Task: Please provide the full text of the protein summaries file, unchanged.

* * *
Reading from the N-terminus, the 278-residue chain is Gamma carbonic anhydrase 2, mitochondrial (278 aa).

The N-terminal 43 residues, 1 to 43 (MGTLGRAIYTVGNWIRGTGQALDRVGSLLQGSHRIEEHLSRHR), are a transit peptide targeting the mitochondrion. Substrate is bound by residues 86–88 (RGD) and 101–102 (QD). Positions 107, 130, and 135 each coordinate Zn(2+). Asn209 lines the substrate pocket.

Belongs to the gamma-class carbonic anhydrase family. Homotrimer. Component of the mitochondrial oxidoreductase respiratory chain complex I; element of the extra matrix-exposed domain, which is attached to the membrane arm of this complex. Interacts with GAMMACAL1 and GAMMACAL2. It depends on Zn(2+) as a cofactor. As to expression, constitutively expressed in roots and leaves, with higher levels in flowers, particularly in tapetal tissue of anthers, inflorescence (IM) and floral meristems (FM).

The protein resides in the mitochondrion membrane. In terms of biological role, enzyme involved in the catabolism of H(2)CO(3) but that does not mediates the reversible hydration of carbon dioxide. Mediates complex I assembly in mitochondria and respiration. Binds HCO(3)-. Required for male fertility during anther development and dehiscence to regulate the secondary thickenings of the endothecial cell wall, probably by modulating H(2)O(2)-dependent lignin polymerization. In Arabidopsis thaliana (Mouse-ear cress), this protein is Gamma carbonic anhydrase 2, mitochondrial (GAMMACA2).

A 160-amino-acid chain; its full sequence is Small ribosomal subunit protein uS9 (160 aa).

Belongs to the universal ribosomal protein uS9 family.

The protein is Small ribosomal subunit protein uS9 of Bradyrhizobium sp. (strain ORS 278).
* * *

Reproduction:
Reading from the N-terminus, the 278-residue chain is Gamma carbonic anhydrase 2, mitochondrial (278 aa).

The N-terminal 43 residues, 1 to 43 (MGTLGRAIYTVGNWIRGTGQALDRVGSLLQGSHRIEEHLSRHR), are a transit peptide targeting the mitochondrion. Substrate is bound by residues 86–88 (RGD) and 101–102 (QD). Positions 107, 130, and 135 each coordinate Zn(2+). Asn209 lines the substrate pocket.

Belongs to the gamma-class carbonic anhydrase family. Homotrimer. Component of the mitochondrial oxidoreductase respiratory chain complex I; element of the extra matrix-exposed domain, which is attached to the membrane arm of this complex. Interacts with GAMMACAL1 and GAMMACAL2. It depends on Zn(2+) as a cofactor. As to expression, constitutively expressed in roots and leaves, with higher levels in flowers, particularly in tapetal tissue of anthers, inflorescence (IM) and floral meristems (FM).

The protein resides in the mitochondrion membrane. In terms of biological role, enzyme involved in the catabolism of H(2)CO(3) but that does not mediates the reversible hydration of carbon dioxide. Mediates complex I assembly in mitochondria and respiration. Binds HCO(3)-. Required for male fertility during anther development and dehiscence to regulate the secondary thickenings of the endothecial cell wall, probably by modulating H(2)O(2)-dependent lignin polymerization. In Arabidopsis thaliana (Mouse-ear cress), this protein is Gamma carbonic anhydrase 2, mitochondrial (GAMMACA2).

A 160-amino-acid chain; its full sequence is Small ribosomal subunit protein uS9 (160 aa).

Belongs to the universal ribosomal protein uS9 family.

The protein is Small ribosomal subunit protein uS9 of Bradyrhizobium sp. (strain ORS 278).